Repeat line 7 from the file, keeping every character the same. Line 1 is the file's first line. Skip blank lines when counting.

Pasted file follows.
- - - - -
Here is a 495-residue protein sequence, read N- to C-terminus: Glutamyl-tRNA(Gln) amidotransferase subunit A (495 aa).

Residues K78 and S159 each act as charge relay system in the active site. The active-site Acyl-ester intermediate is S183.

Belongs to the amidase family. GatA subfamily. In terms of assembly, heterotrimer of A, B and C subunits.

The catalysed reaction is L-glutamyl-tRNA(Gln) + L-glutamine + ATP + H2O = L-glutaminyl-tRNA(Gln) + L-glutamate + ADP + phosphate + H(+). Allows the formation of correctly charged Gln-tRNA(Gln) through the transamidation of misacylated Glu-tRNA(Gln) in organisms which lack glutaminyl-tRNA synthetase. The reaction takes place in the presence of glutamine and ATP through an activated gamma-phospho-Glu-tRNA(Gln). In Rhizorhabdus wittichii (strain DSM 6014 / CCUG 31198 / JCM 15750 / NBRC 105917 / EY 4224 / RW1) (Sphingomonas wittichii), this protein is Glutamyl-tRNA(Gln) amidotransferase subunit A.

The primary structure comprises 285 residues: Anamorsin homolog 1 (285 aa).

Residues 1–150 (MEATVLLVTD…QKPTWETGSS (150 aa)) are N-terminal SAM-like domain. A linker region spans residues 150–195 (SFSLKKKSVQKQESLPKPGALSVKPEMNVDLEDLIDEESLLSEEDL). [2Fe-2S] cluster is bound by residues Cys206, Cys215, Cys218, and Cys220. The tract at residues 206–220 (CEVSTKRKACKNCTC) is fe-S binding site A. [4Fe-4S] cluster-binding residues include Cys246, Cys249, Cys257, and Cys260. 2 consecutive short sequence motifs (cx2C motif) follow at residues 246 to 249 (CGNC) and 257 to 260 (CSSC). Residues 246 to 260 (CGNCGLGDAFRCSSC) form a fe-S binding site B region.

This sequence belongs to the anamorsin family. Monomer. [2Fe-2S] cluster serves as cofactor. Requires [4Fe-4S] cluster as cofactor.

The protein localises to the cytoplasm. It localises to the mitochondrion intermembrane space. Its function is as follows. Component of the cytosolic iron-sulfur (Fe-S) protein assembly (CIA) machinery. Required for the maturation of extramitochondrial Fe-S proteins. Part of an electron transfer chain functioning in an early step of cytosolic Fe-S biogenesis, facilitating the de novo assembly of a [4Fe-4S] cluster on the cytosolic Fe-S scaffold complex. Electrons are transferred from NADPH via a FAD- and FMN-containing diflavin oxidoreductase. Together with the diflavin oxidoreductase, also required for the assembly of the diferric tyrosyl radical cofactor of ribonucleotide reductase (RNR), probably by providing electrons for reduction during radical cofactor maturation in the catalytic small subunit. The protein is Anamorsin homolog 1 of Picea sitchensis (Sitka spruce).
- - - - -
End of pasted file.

This sequence belongs to the anamorsin family. Monomer. [2Fe-2S] cluster serves as cofactor. Requires [4Fe-4S] cluster as cofactor.